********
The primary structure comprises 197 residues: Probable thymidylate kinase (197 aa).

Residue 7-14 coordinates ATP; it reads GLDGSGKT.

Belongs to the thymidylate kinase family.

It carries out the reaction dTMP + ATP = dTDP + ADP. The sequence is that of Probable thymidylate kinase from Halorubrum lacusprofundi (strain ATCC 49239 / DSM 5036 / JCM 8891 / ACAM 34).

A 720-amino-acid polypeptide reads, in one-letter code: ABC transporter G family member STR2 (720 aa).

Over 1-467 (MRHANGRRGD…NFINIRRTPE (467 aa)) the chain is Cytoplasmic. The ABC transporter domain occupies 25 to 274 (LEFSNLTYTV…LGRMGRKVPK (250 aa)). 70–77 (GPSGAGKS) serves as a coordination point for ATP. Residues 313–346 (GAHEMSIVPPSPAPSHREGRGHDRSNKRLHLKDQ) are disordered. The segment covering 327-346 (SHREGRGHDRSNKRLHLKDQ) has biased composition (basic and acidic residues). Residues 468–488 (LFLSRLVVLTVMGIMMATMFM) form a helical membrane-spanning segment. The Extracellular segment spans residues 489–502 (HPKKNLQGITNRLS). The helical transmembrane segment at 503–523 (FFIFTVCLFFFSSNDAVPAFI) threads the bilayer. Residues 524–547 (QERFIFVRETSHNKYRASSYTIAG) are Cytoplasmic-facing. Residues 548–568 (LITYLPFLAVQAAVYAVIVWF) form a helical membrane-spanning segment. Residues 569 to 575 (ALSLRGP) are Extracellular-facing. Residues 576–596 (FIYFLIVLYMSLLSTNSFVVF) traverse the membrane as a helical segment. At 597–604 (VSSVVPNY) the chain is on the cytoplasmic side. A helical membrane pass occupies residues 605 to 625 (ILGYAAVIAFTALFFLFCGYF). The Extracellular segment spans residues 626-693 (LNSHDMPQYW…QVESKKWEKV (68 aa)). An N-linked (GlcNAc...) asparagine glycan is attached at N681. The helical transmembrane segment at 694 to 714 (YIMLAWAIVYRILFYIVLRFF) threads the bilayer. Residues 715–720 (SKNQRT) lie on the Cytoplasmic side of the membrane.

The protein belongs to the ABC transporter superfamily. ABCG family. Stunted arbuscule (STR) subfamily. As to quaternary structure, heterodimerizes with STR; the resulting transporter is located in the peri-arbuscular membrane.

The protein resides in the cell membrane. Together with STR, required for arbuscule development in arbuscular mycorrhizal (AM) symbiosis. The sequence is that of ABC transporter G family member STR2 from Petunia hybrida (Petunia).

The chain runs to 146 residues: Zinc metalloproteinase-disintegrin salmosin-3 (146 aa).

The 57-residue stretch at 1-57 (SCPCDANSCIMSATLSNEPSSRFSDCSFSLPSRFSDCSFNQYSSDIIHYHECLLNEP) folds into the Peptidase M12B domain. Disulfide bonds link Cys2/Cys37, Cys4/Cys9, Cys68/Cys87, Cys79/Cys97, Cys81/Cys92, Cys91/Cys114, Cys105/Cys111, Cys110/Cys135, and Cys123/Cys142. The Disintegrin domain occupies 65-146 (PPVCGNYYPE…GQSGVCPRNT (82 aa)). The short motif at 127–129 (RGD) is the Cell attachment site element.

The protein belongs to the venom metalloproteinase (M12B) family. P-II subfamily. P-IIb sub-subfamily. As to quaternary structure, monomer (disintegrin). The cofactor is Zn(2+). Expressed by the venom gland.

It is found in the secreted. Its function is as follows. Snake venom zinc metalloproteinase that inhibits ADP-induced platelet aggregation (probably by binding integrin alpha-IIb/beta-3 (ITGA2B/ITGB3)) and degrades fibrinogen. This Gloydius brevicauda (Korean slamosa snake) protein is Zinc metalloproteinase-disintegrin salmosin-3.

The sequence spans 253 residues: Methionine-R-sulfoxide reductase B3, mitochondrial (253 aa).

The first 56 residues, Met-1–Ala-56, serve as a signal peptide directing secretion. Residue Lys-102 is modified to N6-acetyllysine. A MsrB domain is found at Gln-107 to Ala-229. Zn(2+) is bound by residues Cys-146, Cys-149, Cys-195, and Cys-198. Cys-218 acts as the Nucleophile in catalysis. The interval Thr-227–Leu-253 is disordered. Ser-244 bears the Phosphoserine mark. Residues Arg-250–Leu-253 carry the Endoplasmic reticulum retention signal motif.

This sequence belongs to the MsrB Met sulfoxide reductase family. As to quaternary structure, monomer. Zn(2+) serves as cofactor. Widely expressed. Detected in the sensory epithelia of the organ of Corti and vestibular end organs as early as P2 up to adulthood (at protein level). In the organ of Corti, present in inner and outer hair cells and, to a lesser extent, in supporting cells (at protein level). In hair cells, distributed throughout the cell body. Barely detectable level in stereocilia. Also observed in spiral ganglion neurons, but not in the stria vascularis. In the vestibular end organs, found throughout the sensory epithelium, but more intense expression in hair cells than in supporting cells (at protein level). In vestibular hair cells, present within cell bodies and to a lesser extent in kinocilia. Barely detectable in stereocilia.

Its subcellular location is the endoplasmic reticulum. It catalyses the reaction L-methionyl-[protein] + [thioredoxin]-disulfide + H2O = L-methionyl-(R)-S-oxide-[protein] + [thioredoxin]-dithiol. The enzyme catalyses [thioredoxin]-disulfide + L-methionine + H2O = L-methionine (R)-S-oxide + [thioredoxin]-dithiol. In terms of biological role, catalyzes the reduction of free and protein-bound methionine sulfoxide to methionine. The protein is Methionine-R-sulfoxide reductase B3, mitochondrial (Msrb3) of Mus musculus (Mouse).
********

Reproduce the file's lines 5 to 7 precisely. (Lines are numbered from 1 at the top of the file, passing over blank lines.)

A 720-amino-acid polypeptide reads, in one-letter code: ABC transporter G family member STR2 (720 aa).

Over 1-467 (MRHANGRRGD…NFINIRRTPE (467 aa)) the chain is Cytoplasmic. The ABC transporter domain occupies 25 to 274 (LEFSNLTYTV…LGRMGRKVPK (250 aa)). 70–77 (GPSGAGKS) serves as a coordination point for ATP. Residues 313–346 (GAHEMSIVPPSPAPSHREGRGHDRSNKRLHLKDQ) are disordered. The segment covering 327-346 (SHREGRGHDRSNKRLHLKDQ) has biased composition (basic and acidic residues). Residues 468–488 (LFLSRLVVLTVMGIMMATMFM) form a helical membrane-spanning segment. The Extracellular segment spans residues 489–502 (HPKKNLQGITNRLS). The helical transmembrane segment at 503–523 (FFIFTVCLFFFSSNDAVPAFI) threads the bilayer. Residues 524–547 (QERFIFVRETSHNKYRASSYTIAG) are Cytoplasmic-facing. Residues 548–568 (LITYLPFLAVQAAVYAVIVWF) form a helical membrane-spanning segment. Residues 569 to 575 (ALSLRGP) are Extracellular-facing. Residues 576–596 (FIYFLIVLYMSLLSTNSFVVF) traverse the membrane as a helical segment. At 597–604 (VSSVVPNY) the chain is on the cytoplasmic side. A helical membrane pass occupies residues 605 to 625 (ILGYAAVIAFTALFFLFCGYF). The Extracellular segment spans residues 626-693 (LNSHDMPQYW…QVESKKWEKV (68 aa)). An N-linked (GlcNAc...) asparagine glycan is attached at N681. The helical transmembrane segment at 694 to 714 (YIMLAWAIVYRILFYIVLRFF) threads the bilayer. Residues 715–720 (SKNQRT) lie on the Cytoplasmic side of the membrane.

The protein belongs to the ABC transporter superfamily. ABCG family. Stunted arbuscule (STR) subfamily. As to quaternary structure, heterodimerizes with STR; the resulting transporter is located in the peri-arbuscular membrane.